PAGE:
It’s fitting that in such an uninspiring year we are graced with such an uninspired FIFA. It makes sense. It’s understandable. FIFA, as a franchise, is three goals up against the opposition, running down the clock until the whistle blows on this console transition.
But that doesn’t mean it doesn’t sting when you pay full price for – and this is a slightly less uncharitable critique than usual – what essentially feels like new shirts.
Make no mistake: there are new features here. Which we will get to. But we have once again arrived at the point in FIFA’s seemingly eternal lifecycle where new features are not enough, and a complete AI and moment-to-moment gameplay overhaul is required for the next annual release to feel anything more compelling than, well, new shirts.
FIFA 21 Review
At its absolute best, on the pitch, without distraction, FIFA 21 is still thrilling. When the ball hits the back of the net. When you spot that impossible through-ball and it miraculously comes off. When 75 minutes of grinding stalemate finally erupt into a flurry of brilliant goals. Few games can as reliably trigger excitement and adrenaline. All that is still true.
But it’s the exact same thrill and the exact same excitement as it was last year. And the year before. With diminishing returns now.
The returning Volta football mode gets a headline spot this year. It’s fleshed out, with a globe-hopping rags-to-glory story mode that I found myself enjoying across its brief runtime. It’s not as interesting or as grand as Alex Hunter’s The Journey from a few years back, but it’s not a waste of time either. There’s some charm, some humanity – almost undone by some cringey bravado but not quite – and a few fun cameos.
The small-side, small-pitch Volta matches are given some meta-progression with skill trees, cosmetics, and larger-than-life almost-hero-shooter esque characters. None of it made me care, but as a break from the real football, it’s welcome.
On the full-sized pitch, the most significant tweak – and I use that phrase lightly – is the ability to control the direction of players running onto through balls. It’s something the community has asked for for years, and it’s welcome. It still needs work, though.
After triggering the run, you move the right analogue stick in the direction you want the player to sprint, an arrow on the pitch foreshadowing trajectory. It’s a nice piece of UI work, but in play it’s fiddly. It’s also only useful if your mind and the AI are in complete agreement about which off-ball player should make the run, which happens less often than I’d like. I’m sure pros will be able to make use of it; I’ve all but stopped.
Career Mode has bulked up during the off-season, too. It’s still prone to some baffling transfer and progression logic, but the foundations for a better second draft on the new consoles are there.
The interactive match sim feature lets you play out games in an arcadey top-down take on Sports Interactive’s Football Manager series, tracking stats and match flow from above like a towering managerial deity, but then instantly jumping into the on-field action at opportune or crucial moments, should you choose. There’s nowhere near as much depth as in Football Manager, but Football Manager doesn’t let you momentarily play FIFA either, so it’s a decent compromise.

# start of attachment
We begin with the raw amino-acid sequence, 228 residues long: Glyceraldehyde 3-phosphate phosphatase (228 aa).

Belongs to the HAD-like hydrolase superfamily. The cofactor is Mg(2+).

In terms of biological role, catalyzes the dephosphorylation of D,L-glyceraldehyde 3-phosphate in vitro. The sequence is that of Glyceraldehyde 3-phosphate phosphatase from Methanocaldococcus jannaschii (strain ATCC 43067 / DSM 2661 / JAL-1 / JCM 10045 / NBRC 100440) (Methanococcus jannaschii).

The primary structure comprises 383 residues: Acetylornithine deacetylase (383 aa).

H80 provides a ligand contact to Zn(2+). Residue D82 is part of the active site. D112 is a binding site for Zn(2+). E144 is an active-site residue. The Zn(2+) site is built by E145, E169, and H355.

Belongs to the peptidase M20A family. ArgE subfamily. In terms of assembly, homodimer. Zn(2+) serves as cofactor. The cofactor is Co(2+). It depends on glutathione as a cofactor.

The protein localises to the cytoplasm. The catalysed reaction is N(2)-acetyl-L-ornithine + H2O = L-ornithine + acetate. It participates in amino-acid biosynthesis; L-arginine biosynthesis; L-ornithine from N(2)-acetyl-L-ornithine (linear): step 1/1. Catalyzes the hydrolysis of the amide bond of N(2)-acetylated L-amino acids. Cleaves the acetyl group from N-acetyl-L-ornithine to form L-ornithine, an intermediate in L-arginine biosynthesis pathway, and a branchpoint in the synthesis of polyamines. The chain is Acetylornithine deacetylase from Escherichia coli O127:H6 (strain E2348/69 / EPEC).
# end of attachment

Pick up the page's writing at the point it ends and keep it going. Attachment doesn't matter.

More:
Pre- and post-match interviews throughout the season are still a nice touch, but they add very little beyond atmosphere. They’re not fully voiced, and, unless you’re a bit of a sociopath, it’s incredibly obvious what the right answer is – the one that boosts your team morale stat – to every single question.
Player development now lets you invest and shape individuals into different roles, and training drills between matches bolster your match sharpness, a new stat that impacts how well your superstars perform during clutch, match-winning moments. All these additions are welcome, but they do compound the stop/start nature of career mode.
If you’re in a “just let me play football” mood, career mode has become mildly irritating, rather than a destination. As the calendar moves along through the season you’ll be interrupted sometimes dozens of times for training (which I ended up always skipping after toying with them briefly), transfer news, and scouting reports, before you can play a match. For people that want that granularity, it’s here, and it’s good. But everyone else is probably better sticking to kick-off mode now.
Or the roulette wheel money pit of FUT, but I need leave that right alone.
I also have an oddly personal bugbear, but it feels representative of a greater lack of overall direction and care, so here goes. It took Leeds United 16 years to get back into the Premier League. This season is a big moment, not just for Leeds fans, but for football fans. The omission of Elland Road – the only Premier League stadium not featured in the game – feels indicative of EA’s finger slipping ever so slightly off the pulse of world football. And that hasn’t been true for a long time now.
The final thing that must be mentioned is the surprising amount of hard crashes I experienced while reviewing FIFA 21. I’m optimistic these errors can be patched before long, but in my week with the game, it happened around a dozen times, possibly more. At least that feels new, I guess?
I love football. And I still love FIFA. But it’s the former carrying the latter here. FIFA 22 will be a crucial game for this franchise.
FIFA 21 was reviewed on PS4 using a digital copy provided by EA.